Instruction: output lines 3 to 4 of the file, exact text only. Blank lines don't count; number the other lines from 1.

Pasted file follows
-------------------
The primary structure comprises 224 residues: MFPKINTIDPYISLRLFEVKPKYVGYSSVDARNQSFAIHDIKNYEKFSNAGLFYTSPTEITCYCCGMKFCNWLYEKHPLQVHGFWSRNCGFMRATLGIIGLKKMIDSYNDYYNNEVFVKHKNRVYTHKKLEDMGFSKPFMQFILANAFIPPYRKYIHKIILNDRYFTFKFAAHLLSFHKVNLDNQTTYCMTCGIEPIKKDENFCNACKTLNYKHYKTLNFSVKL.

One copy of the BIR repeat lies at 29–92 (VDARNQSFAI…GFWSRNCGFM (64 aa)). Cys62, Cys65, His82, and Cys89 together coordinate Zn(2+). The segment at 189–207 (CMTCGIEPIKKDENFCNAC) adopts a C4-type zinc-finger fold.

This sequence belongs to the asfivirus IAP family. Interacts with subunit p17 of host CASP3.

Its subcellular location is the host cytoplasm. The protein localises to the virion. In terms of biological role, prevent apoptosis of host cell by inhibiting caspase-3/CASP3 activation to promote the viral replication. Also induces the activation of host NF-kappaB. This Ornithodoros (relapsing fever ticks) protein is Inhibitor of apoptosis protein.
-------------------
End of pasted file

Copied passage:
This sequence belongs to the asfivirus IAP family. Interacts with subunit p17 of host CASP3.

Its subcellular location is the host cytoplasm. The protein localises to the virion. In terms of biological role, prevent apoptosis of host cell by inhibiting caspase-3/CASP3 activation to promote the viral replication. Also induces the activation of host NF-kappaB. This Ornithodoros (relapsing fever ticks) protein is Inhibitor of apoptosis protein.